Dryope, lover of Apollo
The most prominent Dryope was the daughter of Dryops, king of Oeta ("oak-man") or of Eurytus (and hence half-sister to Iole). She was sometimes thought of as one of the Pleiades (and hence a nymph). There are two stories of her metamorphosis into a black poplar. According to the first, Apollo seduced her by a trick. Dryope had been accustomed to play with the hamadryads of the woods on Mount Oeta. Apollo chased her, and in order to win her favours turned himself into a tortoise, of which the girls made a pet. When Dryope had the tortoise on her lap, he turned into a snake. She tried to flee, but he coiled around her legs and held her arms tightly against her sides as he raped her. The nymphs then abandoned her, and she eventually gave birth to her son Amphissus. She married Andraemon. Amphissus eventually built a temple to his father Apollo in the city of Oeta, which he founded. Here the nymphs came to converse with Dryope, who had become a priestess of the temple, but one day Apollo again returned in the form of a serpent and coiled around her while she stood by a spring. This time Dryope was turned into a poplar tree.
In Ovid's version of the story, Dryope was wandering by a lake, suckling her baby Amphissus, when she saw the bright red flowers of the lotus tree, formerly the nymph Lotis who, when fleeing from Priapus, had been changed into a tree. Dryope wanted to give the blossoms to her baby to play with, but when she picked one the tree started to tremble and bleed. She tried to run away, but the blood of the tree had touched her skin and she found her feet rooted to the spot. She slowly began to turn into a black poplar, the bark spreading up her legs from the earth, but just before the woody stiffness finally reached her throat and as her arms began sprouting twigs her husband Andraemon heard her cries and came to her. She had just enough time to warn her husband to take care of their child and make sure that he did not pick flowers. She also told him to find Amphissus a nurse and to tell him to call her his mother.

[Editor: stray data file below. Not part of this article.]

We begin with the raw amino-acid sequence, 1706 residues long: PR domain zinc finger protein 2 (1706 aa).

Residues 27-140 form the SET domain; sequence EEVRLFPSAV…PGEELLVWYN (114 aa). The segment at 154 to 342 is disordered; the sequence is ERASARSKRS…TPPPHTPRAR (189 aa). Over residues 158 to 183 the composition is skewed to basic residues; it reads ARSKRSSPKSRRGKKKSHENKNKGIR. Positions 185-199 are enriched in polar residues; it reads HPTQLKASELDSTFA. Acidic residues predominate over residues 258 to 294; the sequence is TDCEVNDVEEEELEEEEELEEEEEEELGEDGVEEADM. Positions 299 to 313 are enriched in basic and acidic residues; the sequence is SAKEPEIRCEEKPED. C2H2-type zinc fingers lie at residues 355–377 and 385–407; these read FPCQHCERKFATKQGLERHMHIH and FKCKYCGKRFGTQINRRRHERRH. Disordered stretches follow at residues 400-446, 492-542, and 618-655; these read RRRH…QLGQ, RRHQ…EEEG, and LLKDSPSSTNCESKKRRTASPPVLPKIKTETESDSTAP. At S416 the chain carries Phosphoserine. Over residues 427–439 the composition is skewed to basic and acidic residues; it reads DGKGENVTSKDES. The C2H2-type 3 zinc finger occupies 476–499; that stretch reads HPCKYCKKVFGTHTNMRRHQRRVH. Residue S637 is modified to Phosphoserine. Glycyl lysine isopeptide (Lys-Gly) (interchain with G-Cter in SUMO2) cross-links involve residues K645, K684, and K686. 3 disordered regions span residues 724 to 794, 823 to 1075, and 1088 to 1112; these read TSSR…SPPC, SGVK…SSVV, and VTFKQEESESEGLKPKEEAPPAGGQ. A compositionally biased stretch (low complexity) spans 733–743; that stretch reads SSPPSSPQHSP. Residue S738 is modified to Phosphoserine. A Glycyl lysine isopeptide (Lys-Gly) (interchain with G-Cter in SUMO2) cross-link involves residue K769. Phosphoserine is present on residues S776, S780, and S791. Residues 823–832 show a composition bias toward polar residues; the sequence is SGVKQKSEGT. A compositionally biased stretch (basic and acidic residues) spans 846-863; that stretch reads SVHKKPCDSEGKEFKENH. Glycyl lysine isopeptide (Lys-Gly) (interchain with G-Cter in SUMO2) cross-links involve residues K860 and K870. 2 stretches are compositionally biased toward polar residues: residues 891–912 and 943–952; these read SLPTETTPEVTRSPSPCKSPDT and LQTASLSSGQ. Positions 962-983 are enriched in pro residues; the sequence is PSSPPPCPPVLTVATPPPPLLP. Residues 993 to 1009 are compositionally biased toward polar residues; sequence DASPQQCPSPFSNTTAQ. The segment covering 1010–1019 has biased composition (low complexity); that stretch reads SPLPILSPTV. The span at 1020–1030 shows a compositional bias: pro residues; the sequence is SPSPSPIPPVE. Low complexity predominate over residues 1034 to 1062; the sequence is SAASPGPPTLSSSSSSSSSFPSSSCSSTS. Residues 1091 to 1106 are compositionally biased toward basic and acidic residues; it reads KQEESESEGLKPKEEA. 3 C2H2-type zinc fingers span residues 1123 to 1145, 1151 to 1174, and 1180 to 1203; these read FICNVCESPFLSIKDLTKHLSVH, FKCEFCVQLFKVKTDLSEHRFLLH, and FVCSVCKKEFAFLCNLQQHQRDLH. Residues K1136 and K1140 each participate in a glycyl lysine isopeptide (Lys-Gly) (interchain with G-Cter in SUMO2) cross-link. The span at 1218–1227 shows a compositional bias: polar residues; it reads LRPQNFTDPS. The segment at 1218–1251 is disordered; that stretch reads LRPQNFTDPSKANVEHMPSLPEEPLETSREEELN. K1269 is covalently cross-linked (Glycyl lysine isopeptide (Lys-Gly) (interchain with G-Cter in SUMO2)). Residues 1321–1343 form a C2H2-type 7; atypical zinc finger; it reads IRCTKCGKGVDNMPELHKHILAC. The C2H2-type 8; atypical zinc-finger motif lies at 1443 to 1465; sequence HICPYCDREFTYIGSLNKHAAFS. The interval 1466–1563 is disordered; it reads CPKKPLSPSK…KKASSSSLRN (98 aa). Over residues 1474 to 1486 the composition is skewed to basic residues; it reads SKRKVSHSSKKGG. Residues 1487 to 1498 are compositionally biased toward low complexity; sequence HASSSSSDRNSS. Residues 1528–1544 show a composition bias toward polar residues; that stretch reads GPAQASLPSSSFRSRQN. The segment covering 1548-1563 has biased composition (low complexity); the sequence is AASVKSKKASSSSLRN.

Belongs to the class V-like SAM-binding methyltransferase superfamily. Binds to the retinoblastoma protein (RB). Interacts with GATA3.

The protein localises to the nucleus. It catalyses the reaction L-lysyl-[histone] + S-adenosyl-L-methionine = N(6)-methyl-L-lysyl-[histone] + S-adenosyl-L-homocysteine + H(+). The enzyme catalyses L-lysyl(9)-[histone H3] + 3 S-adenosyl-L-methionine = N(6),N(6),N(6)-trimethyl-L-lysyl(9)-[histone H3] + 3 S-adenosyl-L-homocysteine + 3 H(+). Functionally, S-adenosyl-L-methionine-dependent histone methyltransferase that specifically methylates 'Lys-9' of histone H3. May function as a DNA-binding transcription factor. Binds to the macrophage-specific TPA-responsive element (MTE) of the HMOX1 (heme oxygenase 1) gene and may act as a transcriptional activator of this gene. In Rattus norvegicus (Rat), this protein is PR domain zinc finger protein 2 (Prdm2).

In some accounts, Hermes fathered Pan upon Dryope, daughter of Dryops, for whom he was tending kine, but according to 20th century author Robert Graves (1960), Pan was far older than Hermes. See below for another Dryope, consort of Faunus, who was seen as the Roman equivalent of Pan.
The name Dryope may also refer to:
- Dryope, a nymph responsible for kidnapping Hylas, which she did in accord with Hera's will. Her name may have to do with the fact that Hylas was the son of Theiodamas, the king of the Dryopes.
- Dryope, a Theban woman of Phoenician origin, mother of Chromis. She joined the Maenads disregarding her pregnancy, and got into labor when she was dragging a sacrificial bull by the horns.
- Drys, "oak"; dryope "woodpecker" (Graves)
- Antoninus Liberalis, 32; Stephanus Byzantinus, "Dryope";
- Ovid, Metamorphoses, IX.325ff.
- Homeric Hymn 19 to Pan, line 34
- Virgil, Aeneid, 10. 551
- Gaius Valerius Flaccus, Argonautica, 3. 529 ff; Statius, Silvae, 1. 5. 22; 3. 4. 42
- Statius, Thebaid, 2. 614 ff
- Gaius Valerius Flaccus, Argonautica, 2. 174
- Graves, Robert, (1955) 1960. The Greek Myths. 21.j; 26.5; 56.2; 150.b, 1.
- Grimal, Pierre (1996). Dictionnaire de la Mythologie Grecque Et Romaine. Wiley. p. 142. ISBN 978-0-631-20102-1.
- Kerenyi, Karl. 1951. The Gods of the Greeks 141, 173.
- Mark Percy Owen Morford (1999). Classical mythology. Oxford University Press. p. 228. ISBN 978-0-19-514338-6.
- Smith, William; Dictionary of Greek and Roman Biography and Mythology, London (1873). "Dry'ope"
- Realencyclopädie der Classischen Altertumswissenschaft, Band V, Halbband 10, Donatio-Ephoroi (1905), s. 1746
- Images of Dryope in the Warburg institute Iconographic Database
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